Chicago’s recent planning efforts have been largely place- or policy-focused, limiting the City’s ability to comprehensively address systemic issues that impact different neighborhoods in different ways.

As the first citywide planning effort of its type in half a century, We Will Chicago seeks to develop a people-focused vision for all aspects of Chicago government using two guiding principles:

EQUITY & RESILIENCY

These two principles can be applied to nearly all challenges faced by Chicagoans, including transportation, economic development, sustainability, public safety, education and other issues.

As guiding principles, they can help Chicago create the first people-focused plan in the city’s history — one that prioritizes investment in families and neighborhoods, which will inform priorities for government programs and projects and guide future budget decisions.

About the Referendum

In the 2020 general election, the voters of the City of Chicago were asked a question about the top-line goals of We Will Chicago through an advisory referendum:

“In creating its City-wide plan for continued growth and sustainability, should the City of Chicago place equal focus on the goals of resiliency, equity, and diversity?”

Results

According to final data from the Chicago Board of Elections, with 1.04 million ballots cast on this question, 88 percent of Chicago voters cast a "Yes" vote.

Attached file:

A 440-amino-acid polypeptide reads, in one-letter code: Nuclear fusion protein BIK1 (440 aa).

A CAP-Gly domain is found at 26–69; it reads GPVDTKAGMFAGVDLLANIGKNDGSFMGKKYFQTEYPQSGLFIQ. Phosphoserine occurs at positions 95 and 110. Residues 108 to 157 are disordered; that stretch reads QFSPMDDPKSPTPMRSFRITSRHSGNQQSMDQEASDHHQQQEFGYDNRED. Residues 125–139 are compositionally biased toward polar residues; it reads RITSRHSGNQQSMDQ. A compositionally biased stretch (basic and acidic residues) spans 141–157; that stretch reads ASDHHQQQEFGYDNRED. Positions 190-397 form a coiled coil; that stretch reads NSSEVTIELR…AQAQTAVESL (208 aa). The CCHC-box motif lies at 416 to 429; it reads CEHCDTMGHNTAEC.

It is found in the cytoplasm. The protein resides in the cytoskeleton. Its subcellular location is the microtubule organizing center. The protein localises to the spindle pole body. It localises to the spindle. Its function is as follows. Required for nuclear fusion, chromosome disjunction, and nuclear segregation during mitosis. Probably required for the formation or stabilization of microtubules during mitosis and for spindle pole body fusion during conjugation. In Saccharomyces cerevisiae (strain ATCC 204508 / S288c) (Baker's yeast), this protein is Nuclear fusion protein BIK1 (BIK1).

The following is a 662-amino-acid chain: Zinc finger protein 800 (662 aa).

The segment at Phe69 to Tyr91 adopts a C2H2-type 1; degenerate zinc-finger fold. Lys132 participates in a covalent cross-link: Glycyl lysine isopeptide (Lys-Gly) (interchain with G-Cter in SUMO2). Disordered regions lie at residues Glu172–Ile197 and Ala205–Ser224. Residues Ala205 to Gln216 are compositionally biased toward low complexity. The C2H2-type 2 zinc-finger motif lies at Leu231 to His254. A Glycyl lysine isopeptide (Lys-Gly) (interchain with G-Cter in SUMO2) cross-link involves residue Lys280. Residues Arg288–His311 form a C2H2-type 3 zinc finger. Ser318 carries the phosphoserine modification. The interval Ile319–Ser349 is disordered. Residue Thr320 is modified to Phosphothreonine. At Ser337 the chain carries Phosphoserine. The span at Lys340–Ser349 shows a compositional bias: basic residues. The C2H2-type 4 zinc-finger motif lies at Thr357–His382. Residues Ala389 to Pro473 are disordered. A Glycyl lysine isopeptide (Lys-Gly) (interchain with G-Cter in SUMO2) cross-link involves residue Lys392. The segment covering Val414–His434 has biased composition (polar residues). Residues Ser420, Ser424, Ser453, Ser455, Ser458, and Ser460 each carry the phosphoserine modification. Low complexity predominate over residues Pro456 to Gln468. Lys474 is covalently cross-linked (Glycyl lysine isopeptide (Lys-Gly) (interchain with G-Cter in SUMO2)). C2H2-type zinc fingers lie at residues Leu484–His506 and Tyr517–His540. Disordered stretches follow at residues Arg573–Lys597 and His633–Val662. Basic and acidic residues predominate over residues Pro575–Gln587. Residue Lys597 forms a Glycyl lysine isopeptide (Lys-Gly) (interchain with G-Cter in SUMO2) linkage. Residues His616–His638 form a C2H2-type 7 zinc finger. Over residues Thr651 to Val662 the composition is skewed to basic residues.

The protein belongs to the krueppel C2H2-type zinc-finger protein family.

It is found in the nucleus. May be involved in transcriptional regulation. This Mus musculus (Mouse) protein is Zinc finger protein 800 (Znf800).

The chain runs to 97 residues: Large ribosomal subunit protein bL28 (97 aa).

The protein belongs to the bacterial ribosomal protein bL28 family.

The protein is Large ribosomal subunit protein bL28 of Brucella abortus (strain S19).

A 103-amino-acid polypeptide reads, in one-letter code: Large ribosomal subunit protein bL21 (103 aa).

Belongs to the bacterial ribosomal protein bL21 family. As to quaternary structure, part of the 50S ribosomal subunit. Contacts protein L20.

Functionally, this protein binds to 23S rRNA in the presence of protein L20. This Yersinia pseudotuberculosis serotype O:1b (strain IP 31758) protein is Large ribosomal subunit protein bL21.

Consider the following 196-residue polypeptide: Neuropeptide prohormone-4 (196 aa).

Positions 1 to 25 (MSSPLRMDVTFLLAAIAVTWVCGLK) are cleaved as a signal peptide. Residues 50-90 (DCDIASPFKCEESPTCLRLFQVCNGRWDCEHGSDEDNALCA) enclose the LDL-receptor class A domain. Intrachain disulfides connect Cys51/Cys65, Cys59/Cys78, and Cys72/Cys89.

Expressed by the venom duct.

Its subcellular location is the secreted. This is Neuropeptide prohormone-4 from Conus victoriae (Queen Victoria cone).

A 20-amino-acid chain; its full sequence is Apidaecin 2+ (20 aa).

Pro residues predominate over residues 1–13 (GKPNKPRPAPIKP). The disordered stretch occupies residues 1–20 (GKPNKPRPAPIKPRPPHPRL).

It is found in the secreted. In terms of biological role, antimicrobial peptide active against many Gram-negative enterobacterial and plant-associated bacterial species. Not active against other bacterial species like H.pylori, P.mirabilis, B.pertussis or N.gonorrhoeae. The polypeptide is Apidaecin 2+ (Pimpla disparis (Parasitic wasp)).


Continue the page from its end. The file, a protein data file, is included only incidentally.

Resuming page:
Principle Refinement

The City of Chicago gathered input about the referendum on this website, at focus groups for this initiative, and at multiple community conversations related to Mayor Lightfoot's Together We Heal initiative. Many respondents said the referendum was innocuous and phrased in a way that obligated them to vote yes. Others said they voted no because the question suggested that the three principals should have equal weight, which may not be proper for every conversation related to the We Will initiative.

After reviewing this input, the City decided to limit the chief principles of We Will to Equity and Resiliency, and city planners will work with the community to properly define those two terms within the context of this plan.

Moving forward, both of the principles of Equity and Resiliency will be informed by diversity, which will address stakeholder differences, experiences, strengths, and weaknesses through strategies that serve our common interests.

Citywide Plan Referendum Survey

Why did you vote yes or no on the 2020 Citywide Plan Referendum?